How to get the most out of your chemistry lectures
I have been teaching and lecturing on the internet for almost a decade.
I love what I do, but I am often challenged by my students about how they can use chemistry to solve real world problems.
Here are a few tips to get more out of the lessons.
Read and listen attentively.
Most of the material is not really scientific and is just a bunch of ideas floating around in your head.
If you do your homework, it will be much easier to digest the ideas.
The first step is to make sure you are listening attentively to what is being said and the questions being asked.
Try different methods of summarizing the information.
If the question is “What are some important points of the discussion?”, try summarizing it in terms of “The main points”, “The key points”, or “The points that stand out”.
This will make the material more digestible.
Make a list of your favorite questions and answer them in the most concise way possible.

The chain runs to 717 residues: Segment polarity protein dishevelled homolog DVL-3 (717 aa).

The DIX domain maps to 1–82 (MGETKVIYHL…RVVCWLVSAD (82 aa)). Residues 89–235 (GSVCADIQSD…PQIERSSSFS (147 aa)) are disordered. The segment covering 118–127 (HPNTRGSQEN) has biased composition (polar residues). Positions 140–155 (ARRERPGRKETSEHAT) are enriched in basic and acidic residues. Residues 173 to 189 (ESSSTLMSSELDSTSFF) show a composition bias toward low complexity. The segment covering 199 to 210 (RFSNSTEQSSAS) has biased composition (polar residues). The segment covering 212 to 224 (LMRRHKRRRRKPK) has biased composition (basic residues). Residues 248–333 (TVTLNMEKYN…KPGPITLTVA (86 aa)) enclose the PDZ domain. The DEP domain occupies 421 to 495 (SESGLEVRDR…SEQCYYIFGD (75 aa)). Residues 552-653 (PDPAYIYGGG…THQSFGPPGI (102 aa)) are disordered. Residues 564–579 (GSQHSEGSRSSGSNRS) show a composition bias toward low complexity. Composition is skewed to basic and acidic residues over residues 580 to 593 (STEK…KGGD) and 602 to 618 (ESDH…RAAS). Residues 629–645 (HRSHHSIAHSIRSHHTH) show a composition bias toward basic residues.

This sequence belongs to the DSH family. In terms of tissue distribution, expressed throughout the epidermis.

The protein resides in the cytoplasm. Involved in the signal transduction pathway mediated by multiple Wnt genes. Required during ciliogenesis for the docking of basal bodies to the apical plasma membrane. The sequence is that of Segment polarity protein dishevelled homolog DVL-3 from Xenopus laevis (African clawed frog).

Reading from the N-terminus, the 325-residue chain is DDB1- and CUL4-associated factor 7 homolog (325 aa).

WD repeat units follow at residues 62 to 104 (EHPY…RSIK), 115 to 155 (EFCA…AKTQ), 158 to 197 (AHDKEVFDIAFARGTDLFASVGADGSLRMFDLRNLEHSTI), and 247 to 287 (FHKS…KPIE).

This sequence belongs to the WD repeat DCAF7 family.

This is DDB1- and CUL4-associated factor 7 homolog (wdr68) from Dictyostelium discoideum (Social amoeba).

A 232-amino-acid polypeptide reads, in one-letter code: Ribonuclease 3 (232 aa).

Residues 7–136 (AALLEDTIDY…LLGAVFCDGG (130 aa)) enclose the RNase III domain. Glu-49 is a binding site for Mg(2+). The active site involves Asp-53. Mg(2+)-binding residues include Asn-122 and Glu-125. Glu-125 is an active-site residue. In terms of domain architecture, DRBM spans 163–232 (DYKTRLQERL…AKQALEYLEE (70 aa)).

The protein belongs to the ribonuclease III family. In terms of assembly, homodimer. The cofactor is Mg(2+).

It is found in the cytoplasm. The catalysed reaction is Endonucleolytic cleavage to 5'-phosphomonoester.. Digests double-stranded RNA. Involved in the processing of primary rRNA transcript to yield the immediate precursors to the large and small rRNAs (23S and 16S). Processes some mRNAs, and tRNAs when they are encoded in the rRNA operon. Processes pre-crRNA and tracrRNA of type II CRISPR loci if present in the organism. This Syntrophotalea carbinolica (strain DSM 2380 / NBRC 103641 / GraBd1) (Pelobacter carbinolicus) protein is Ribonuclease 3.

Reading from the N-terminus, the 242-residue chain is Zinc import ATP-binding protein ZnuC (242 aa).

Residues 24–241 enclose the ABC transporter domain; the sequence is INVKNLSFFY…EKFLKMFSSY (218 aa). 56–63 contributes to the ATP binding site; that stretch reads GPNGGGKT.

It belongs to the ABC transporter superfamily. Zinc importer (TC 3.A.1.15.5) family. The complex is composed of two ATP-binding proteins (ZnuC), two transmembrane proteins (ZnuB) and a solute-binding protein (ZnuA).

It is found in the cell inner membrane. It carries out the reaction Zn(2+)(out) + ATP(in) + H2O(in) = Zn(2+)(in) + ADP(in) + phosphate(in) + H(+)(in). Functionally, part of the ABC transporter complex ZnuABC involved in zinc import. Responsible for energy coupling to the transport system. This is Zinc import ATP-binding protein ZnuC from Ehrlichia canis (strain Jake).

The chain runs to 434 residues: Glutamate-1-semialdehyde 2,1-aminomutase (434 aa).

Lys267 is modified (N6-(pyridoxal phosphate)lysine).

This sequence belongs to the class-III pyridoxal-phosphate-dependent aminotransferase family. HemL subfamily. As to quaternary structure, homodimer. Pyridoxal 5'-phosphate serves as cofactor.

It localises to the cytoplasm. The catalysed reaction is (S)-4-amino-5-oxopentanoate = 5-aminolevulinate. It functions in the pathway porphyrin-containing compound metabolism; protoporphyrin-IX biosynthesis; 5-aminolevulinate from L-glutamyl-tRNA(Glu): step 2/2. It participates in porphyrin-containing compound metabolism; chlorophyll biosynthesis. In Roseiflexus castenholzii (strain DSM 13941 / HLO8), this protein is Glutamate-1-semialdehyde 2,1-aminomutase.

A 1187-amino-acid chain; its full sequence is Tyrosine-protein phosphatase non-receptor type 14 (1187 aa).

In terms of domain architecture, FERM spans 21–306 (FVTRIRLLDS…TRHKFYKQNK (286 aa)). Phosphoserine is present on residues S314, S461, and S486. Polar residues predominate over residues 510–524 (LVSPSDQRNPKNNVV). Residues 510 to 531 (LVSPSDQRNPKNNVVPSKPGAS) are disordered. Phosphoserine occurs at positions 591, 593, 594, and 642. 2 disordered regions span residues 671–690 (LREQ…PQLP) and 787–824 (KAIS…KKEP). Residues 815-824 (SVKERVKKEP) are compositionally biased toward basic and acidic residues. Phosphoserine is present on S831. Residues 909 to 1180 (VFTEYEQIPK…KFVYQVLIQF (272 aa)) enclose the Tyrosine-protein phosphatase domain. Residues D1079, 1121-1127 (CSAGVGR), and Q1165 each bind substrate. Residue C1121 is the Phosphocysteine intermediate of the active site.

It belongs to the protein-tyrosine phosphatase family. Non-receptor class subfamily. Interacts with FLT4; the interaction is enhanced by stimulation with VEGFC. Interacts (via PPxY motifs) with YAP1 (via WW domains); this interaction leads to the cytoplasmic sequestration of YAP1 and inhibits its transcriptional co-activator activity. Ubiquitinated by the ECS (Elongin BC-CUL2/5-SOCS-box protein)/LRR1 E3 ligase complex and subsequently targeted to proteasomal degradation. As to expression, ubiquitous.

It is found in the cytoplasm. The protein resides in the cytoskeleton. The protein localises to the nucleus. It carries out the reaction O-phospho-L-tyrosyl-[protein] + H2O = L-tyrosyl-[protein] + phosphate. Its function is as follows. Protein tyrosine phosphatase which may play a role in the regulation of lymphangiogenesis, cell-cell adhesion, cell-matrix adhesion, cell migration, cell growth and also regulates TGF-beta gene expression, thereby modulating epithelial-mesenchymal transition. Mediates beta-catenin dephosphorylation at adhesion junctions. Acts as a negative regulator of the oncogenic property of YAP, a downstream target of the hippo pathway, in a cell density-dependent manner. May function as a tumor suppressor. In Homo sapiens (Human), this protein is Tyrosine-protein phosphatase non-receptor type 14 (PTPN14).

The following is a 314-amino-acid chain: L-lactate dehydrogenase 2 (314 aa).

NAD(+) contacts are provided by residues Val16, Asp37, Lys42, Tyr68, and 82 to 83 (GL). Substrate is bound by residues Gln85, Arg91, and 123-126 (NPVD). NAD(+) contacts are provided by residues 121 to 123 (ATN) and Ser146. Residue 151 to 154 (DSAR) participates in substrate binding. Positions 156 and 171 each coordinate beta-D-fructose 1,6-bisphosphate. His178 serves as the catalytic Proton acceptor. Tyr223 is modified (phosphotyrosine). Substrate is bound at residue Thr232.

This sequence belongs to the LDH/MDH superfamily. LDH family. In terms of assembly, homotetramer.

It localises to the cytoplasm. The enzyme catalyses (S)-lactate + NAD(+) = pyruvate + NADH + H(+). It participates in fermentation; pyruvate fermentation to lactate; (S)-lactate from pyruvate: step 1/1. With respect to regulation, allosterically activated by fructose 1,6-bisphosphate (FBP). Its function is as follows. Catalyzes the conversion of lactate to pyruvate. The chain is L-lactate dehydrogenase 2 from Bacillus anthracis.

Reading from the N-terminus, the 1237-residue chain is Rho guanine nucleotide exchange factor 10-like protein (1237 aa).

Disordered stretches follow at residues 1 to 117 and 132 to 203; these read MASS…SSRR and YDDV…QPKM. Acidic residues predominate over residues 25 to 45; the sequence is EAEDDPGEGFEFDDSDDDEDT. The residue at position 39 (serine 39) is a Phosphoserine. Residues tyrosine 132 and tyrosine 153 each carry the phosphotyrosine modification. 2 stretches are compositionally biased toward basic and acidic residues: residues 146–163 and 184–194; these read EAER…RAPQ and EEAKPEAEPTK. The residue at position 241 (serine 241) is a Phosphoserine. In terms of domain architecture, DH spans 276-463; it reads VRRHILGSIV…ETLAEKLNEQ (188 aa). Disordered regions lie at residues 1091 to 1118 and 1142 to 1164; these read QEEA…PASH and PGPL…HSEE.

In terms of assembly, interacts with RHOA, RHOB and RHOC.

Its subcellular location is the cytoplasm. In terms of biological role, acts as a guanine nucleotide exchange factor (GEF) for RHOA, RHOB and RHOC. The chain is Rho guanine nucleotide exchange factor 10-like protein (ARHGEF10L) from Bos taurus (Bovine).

If possible, write them down in a notebook, so that you can reference them later.
If there is an obvious question you can’t answer, use the question as a point of reference and ask what the questioner is trying to get at. 5.
Remember that the answers to questions are often subjective.
You will want to be open to the possibility that there is a lot of information that could have been clarified.
If something doesn’t sound good to you, take a moment to think about what you could have said better.
_____ In the above post, I wrote about how to improve the content of your class.
If I had to sum it up in one word, it would be: don’t waste time.
You don’t need to read everything in a textbook.
You should focus on the information that you want to learn and be able to absorb it.
The more time you spend studying chemistry, the more you will learn about chemistry and the more likely you will be able be successful in the future.
If any of these tips helps you, please share it with your friends and colleagues.
____ _______ References 1.
Wikipedia:The Chemistry Teacher.
“The Physics of Chemistry: An Introduction”.